4 things I learned in conversation with the cast of Collateral Beauty

Last week, I was up all night overwhelmed with that end of year feeling, and trying to tackle way too many of life’s big questions for one person to handle. I posted about it on Instagram, and felt a whole lot better to learn it’s really not just me – we all get caught up. (Thank you to everyone who offered warm words in person or otherwise; it really reminded me that our vulnerability makes us human, and we all have more in common than we know.)

Anyway, in a happy twist of fate, I was also booked in for a ten minute chat the very next day with the cast of Collateral Beauty. The film (out on Boxing Day) is a little Christmas carol esque – a grieving Will Smith writes three letters to love, time and death, and love, time and death respond in person.

Prepare for warm fuzzy feelings (and a tear if you’re feeling emosh and likely to be moved by Helen Mirren speaking straight to your soul).

Here’s what I took away from it all:

  1. Firstly, an idea isn’t much at all without the people who’ll back it. Celeb interviews may seem really glamorous – and they are a fun part of the job – but they’re often micro-managed beyond belief, and the chances of doing anything original thwarted early on. It’s no fun for us publishers or the stars, who sit in windowless rooms in posh hotels for HOURS on end answering the same six questions on repeat. This was something not radically wild, just a little bit different, and I’m hugely appreciative that the A-List contributors and the wider team took it in their stride. And I reckon you should never be too busy to say a quick thanks to people who’ve done you a favour just by hearing you out.
  2. None of us have all the answers. I reckon I could’ve taken on the questions for Will, Naomie, and Jacob, but Helen’s? Would’ve stumped me. I’ve spent some time weighed down with them lately, actually. I think lots of us probably tackle mortality when we’re teenagers or even younger, and once we arrive at answers that make sense to us, we park them some place in our brains until something happens to bring them smack bang in front of us. For me recently, those catalysts have come simply from getting older, and trying to make sense of seeing more bad news delivered to more good people. And because it’s Christmas, too, you know – I’m an agnostic person, but if there was a moment to reflect on that then surely it’s at this time of year, when we’re busy making plans around a day that has its roots firmly in religion. I ramble, but the point is this: we all have the unknown in common. Peace of mind isn’t about having all the answers, it’s living with the ones you have.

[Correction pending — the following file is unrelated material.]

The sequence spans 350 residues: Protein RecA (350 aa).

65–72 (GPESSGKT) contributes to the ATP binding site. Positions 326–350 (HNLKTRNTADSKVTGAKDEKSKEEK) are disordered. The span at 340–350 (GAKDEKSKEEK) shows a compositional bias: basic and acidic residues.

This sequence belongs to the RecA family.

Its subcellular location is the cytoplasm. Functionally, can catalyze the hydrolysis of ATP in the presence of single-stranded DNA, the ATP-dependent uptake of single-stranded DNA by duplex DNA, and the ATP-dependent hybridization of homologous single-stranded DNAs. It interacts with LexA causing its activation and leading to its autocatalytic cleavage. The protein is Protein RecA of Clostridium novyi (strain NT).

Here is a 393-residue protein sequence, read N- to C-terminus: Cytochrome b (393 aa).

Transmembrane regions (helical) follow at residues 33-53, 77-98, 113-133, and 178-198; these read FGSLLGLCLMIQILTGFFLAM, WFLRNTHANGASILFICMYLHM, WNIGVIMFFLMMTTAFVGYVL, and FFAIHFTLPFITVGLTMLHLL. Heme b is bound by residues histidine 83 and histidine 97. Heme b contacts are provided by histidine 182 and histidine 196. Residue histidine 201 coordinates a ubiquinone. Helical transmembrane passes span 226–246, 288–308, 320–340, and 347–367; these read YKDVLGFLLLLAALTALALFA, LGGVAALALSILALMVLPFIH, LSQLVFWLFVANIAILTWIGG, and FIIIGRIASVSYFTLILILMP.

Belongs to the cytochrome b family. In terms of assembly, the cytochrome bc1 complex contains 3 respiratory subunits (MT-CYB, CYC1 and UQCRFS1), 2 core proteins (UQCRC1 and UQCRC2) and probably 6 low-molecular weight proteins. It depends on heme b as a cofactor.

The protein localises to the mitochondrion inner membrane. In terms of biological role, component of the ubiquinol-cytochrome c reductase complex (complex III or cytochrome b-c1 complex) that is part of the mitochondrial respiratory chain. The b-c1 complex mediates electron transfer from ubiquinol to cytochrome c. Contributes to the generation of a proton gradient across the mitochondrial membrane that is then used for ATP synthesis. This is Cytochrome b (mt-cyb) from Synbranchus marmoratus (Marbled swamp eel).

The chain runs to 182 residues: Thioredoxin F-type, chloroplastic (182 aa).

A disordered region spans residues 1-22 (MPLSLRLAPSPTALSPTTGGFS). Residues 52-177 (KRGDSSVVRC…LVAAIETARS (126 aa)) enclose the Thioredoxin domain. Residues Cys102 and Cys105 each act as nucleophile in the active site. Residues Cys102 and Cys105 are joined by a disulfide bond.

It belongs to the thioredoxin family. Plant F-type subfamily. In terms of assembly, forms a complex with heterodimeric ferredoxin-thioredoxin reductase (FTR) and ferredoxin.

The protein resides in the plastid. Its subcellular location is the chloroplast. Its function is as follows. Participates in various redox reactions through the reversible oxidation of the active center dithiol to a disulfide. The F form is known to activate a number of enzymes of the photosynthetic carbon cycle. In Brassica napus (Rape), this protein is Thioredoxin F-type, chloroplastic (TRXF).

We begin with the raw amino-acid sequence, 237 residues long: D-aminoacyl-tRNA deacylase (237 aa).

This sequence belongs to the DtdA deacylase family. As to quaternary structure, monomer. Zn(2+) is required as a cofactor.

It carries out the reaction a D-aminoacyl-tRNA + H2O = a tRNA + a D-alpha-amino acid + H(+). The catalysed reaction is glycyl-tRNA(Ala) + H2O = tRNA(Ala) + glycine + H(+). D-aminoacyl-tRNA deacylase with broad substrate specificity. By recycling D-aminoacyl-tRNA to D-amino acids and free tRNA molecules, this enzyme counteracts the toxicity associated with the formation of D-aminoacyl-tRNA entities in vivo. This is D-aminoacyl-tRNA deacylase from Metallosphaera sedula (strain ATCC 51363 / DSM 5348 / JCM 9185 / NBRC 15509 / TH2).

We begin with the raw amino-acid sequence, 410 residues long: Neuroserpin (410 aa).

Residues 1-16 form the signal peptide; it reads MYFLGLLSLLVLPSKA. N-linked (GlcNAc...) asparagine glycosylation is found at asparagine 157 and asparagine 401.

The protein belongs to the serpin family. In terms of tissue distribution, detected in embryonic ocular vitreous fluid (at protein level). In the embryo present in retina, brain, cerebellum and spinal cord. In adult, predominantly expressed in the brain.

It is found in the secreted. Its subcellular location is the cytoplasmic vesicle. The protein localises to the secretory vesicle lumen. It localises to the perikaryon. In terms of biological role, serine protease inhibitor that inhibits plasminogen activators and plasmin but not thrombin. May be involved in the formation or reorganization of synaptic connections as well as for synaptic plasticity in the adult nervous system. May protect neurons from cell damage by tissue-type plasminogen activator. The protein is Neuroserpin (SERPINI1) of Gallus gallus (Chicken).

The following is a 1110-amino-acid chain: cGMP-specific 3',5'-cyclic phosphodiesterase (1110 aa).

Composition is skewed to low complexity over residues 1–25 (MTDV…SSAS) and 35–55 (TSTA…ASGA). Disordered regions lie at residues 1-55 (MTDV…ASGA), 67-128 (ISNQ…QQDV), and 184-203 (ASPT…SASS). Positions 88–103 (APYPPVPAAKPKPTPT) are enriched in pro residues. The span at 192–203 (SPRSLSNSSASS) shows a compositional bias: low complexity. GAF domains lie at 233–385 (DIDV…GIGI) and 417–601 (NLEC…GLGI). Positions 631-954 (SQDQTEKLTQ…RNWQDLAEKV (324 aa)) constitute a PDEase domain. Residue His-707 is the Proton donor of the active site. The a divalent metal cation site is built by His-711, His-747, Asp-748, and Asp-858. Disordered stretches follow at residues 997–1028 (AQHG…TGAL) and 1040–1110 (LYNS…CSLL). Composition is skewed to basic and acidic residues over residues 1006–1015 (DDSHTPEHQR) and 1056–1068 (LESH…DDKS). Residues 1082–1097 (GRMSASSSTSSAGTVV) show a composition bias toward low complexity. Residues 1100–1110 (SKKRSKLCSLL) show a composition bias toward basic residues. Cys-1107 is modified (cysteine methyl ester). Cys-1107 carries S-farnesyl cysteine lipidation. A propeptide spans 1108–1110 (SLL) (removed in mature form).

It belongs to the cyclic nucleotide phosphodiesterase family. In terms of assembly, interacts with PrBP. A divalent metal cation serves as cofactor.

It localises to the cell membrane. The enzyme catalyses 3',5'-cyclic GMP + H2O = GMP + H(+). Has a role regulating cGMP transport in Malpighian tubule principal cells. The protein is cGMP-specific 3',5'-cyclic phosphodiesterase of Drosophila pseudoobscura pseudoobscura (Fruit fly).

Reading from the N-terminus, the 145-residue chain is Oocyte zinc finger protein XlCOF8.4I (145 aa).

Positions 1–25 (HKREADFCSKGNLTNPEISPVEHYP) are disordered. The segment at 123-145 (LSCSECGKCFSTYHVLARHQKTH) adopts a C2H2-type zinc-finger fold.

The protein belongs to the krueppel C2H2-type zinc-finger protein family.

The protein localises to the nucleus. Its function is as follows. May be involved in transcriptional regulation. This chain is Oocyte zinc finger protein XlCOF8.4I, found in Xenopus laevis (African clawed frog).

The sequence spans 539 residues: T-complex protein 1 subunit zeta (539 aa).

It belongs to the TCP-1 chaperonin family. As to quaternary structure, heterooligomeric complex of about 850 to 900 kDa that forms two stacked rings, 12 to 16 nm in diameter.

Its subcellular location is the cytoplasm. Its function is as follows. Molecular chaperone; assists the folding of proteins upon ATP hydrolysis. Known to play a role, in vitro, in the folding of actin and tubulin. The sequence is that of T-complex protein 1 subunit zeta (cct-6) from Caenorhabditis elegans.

3. Kids are completely misinformed about what being a grown up means. I literally thought it meant being able to get married, drive, drink, get a job, and buy a house – not necessarily in that order. When you look up and realise you’ve become one, you get that it’s not even just that lot PLUS taxes – it’s everything else we navigate, from all of our relationships to our hopes, fears, the world’s biggest injustices and the teeniest ones too. I can see why we give kids the short version, and I liked that Naomie used navigate. It’s a journey  – and trust me, I hate that word. Vom. But it is – a complex journey and a fun one, full of surprises and infinite potential.
  4. Love is a verb. I definitely got choked up with Will and his ‘the sun feels warmer’ moment, but it was this that really stayed with me. Love goes out (you really need to watch the video if you haven’t already, because this sounds completely ridiculous otherwise), and it sure reflects on you kindly. But it’s a verb, not a default setting; an action to take, not just an experience.Genuine life advice from the Fresh Prince? I didn’t see that coming.
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